Community Service Work (CSW) –
Community Service Work gives you an opportunity to do something to help others in your community. You will be required to complete 30 hours of community service as a part of your probation. The court may also allow you to do CSW instead of paying cash for your court costs. If you do CSW to pay off court costs, you earn $7 credit for each hour you work. There are two ways to earn CSW hours:
- Work for an agency in the community - You should treat this like a regular job; show up on time, work hard and do your best. You will have a time sheet to record your hours. Your supervisor will sign your time sheet. If you have not done a good job, you may not get credit for the time you spent there.
- Credit for positive actions – Another way to earn CSW credit is through your positive actions. Positive actions are things like good grades, participating in sports, or going to therapy.
Your JSO may also assign CSW hours as a consequence for your behavior. For example, if you are suspended from school, you would perform CSW for the days you are not in school.
If you are on probation, you may be required to pay court costs, supervision fees, Supreme Court surcharges and restitution to the court.
Restitution is money you have to pay back to the victim of your crime. For example, if you damaged someone else’s property, you could be ordered to pay what it cost to fix or replace it. Not every case involves restitution.
You are not allowed to perform CSW to pay for the Supreme Court surcharge or restitution you owe.
You may have issues that keep you from being as successful as possible. Those issues may also make it difficult for you to follow the court’s rules. The court may order you to participate in services such as therapy or drug and alcohol treatment. It’s very important that you complete any court ordered services successfully.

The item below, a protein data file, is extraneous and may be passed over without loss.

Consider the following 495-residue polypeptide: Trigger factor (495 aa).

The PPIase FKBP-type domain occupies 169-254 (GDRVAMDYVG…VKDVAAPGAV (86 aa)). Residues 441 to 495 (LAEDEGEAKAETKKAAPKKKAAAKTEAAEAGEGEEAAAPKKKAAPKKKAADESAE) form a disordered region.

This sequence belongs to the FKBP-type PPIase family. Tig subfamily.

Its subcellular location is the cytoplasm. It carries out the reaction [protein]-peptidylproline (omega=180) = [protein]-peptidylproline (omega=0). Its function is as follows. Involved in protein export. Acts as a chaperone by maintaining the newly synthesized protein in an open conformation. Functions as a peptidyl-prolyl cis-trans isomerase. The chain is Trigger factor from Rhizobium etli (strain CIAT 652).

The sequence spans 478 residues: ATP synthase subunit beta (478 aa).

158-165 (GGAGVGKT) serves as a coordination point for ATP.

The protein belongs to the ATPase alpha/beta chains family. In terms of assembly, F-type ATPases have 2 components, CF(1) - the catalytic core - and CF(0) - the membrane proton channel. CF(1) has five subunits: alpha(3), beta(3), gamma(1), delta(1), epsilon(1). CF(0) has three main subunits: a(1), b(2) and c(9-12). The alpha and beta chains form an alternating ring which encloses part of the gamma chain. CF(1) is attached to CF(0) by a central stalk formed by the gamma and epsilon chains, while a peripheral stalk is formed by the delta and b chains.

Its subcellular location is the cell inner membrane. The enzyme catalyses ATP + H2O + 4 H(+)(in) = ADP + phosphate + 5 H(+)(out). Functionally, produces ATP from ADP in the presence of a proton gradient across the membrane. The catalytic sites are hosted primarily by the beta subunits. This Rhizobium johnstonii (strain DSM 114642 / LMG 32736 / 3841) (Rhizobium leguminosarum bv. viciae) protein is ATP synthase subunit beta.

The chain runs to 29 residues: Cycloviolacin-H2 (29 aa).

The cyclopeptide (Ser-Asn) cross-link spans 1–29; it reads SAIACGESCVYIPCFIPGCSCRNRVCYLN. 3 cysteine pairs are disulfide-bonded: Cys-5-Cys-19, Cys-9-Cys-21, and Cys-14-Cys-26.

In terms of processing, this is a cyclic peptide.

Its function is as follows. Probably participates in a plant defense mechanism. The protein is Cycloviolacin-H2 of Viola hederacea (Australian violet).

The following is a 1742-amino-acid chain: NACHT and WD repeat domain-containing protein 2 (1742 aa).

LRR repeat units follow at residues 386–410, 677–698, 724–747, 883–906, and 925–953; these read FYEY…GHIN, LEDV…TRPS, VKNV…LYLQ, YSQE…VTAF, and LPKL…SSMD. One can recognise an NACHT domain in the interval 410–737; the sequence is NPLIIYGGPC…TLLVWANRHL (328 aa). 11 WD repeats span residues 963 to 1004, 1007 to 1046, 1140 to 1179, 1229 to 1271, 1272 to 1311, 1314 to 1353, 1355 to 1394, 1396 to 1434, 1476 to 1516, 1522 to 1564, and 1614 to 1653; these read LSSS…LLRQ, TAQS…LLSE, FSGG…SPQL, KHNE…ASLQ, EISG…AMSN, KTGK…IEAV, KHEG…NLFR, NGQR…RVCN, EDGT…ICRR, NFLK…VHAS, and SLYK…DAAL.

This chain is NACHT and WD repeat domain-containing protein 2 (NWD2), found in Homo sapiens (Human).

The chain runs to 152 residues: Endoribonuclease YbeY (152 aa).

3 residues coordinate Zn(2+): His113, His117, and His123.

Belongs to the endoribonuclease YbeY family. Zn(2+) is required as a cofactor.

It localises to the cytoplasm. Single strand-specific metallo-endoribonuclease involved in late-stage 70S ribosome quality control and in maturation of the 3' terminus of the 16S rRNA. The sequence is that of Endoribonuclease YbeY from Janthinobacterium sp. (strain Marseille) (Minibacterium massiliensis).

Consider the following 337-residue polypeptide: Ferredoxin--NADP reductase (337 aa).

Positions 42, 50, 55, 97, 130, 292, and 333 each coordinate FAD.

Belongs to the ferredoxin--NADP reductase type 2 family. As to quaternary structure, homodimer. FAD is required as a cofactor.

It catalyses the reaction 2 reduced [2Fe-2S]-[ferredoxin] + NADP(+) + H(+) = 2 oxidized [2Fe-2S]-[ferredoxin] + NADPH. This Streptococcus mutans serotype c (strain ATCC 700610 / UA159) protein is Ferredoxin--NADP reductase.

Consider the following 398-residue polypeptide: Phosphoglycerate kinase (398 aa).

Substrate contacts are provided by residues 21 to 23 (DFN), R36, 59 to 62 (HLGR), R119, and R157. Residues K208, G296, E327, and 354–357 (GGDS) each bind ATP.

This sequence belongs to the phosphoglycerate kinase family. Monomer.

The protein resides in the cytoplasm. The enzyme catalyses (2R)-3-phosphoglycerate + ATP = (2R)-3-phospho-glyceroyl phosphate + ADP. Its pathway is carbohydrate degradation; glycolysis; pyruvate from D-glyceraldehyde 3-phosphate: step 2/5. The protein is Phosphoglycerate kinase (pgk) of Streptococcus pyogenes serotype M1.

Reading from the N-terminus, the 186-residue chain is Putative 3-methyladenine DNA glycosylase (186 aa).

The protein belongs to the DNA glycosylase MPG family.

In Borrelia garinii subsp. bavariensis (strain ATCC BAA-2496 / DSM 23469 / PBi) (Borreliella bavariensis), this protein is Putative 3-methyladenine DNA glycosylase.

Learning Opportunities –
DCYS offers several different classes to help you to be more prepared to make good choices and live on your own.
Motivation to Change is a series of brief lessons that focus on improving your motivation
to help you to make better life decisions.
Thinking for a Change is a problem solving program for offenders. Lesson topics include: active listening; asking a question; giving feedback; our thinking controls how we act; paying attention to our thinking; recognizing the thinking that leads to trouble; finding new thinking; using thinking check ins; knowing your feelings; understanding and responding to the feelings of others; preparing for a stressful conversation; responding to anger; dealing with an accusation; five steps of problem solving; and a self-evaluation of areas for further skill development. Copies of handouts and overheads are included.
Baby Think it Over is a teen pregnancy prevention and parenting program designed to provide hands-on life experiences using simulation technology. Lesson topics include: exploring the physical, emotional, social, and financial consequences of becoming pregnant and dealing with parenthood.